China's Xi calls for S. Korea ties to get back on track

Delia Watkins
May 20, 2017

South Korean special envoy Lee Hae-chan (L) meets China's President Xi Jinping at the Great Hall of the People, in Beijing, China May 19, 2017.

He added that China hopes South Korea's new government will "correct the problems" and take measures as soon as possible.

It's believed the envoy and his delegation are also working on arrangements for a summit between the two countries' leaders, possibly this August, when Seoul and Beijing will mark 25th years of diplomatic relations.

Chinese President Xi Jinping told a South Korean envoy on Friday he was willing to put relations back on a "normal track" amid tensions over a United States anti-missile system deployed on the Korean peninsula.

A rap group backed by China's government is warning South Korea in a music video that "you're going too far" with the deployment of a US missile defense system, as Beijing seeks to bring its state-supported cultural forces to bear in the worldwide dispute.

However, Xi's comments helped push up the shares of several South Korean companies that rely on the spending of Chinese tourists, whose visits have fallen sharply amid the THAAD dispute.

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While it is unclear whether Lee discussed the THAAD issue with China's president, it was raised during his meeting with top Chinese diplomat and state councilor Yang Jiechi.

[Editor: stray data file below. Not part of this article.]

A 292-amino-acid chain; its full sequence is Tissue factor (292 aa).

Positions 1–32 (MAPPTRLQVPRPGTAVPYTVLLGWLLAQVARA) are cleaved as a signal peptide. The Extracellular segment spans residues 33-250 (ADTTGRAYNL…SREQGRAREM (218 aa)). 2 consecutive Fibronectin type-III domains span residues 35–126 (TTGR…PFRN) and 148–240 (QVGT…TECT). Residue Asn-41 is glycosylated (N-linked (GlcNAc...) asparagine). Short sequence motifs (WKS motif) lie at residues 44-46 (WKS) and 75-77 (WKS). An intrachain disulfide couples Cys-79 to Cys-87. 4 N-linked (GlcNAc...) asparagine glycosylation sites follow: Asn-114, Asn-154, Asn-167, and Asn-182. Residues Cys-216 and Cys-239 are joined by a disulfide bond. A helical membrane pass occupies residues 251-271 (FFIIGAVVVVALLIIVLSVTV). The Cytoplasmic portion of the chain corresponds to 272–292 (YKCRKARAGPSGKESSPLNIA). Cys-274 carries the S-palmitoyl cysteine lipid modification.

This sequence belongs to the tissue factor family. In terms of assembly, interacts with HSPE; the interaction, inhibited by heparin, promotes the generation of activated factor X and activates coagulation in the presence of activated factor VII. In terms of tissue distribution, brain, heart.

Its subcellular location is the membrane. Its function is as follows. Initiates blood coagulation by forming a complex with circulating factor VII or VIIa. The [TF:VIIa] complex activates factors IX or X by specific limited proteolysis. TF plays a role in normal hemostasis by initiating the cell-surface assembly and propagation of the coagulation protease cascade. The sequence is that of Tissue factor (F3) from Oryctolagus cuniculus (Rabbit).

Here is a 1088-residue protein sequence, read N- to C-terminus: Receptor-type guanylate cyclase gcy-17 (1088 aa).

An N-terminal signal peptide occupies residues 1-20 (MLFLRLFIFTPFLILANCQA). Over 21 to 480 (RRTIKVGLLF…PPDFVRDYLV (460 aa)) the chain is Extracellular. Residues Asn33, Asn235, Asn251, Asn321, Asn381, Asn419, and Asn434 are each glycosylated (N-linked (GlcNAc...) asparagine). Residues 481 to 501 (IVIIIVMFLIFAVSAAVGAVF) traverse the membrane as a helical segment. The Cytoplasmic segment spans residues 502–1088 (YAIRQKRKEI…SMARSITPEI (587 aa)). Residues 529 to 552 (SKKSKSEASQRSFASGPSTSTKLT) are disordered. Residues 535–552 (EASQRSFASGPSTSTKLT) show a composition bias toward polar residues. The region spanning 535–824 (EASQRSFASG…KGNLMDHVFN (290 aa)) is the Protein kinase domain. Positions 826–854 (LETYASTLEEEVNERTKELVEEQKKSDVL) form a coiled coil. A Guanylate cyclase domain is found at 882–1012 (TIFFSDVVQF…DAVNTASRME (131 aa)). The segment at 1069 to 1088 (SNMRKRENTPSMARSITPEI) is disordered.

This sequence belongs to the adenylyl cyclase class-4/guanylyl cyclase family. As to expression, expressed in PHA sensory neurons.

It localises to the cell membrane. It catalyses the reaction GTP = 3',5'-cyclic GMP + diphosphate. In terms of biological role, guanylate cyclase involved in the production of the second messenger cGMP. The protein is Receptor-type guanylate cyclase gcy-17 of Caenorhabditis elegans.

President Moon, who took office last week, repeatedly vowed during his election campaign to renegotiate the agreement, which was reached under his predecessor's administration and drew criticism that it does not reflect the former comfort women's wishes.

For his part, Lee said Moon asked him "to express his thanks to President Xi for his message of congratulations after our election".

Seoul and Washington have argued that the missile system is aimed at North Korean aggression, while China sees it as a threat to its own security because its radar can peer deep into northeastern China. The initiator behind the deployment of THAAD on South Korean soil is Washington, but China chooses to keep silent about the role of the U.S., while tacitly supporting the boycotts of angry Chinese consumers. Quite unusual for a South Korean president as the invite comes just ten days into the newly-elected leader's term. In return, Moon's sending of Lee Hae-chan as a special envoy to China is another sign of both countries' intentions to build bridges.

Speaking to reporters after Thursday's meeting, envoy Moon Hee Sang confirmed that the "comfort women" issue had been raised, but did not offer further details. His envoy for Russian Federation will leave next week.

Moon also met with Fukushiro Nukaga, head of a nonpartisan group of Japanese lawmakers for friendship between the two countries.

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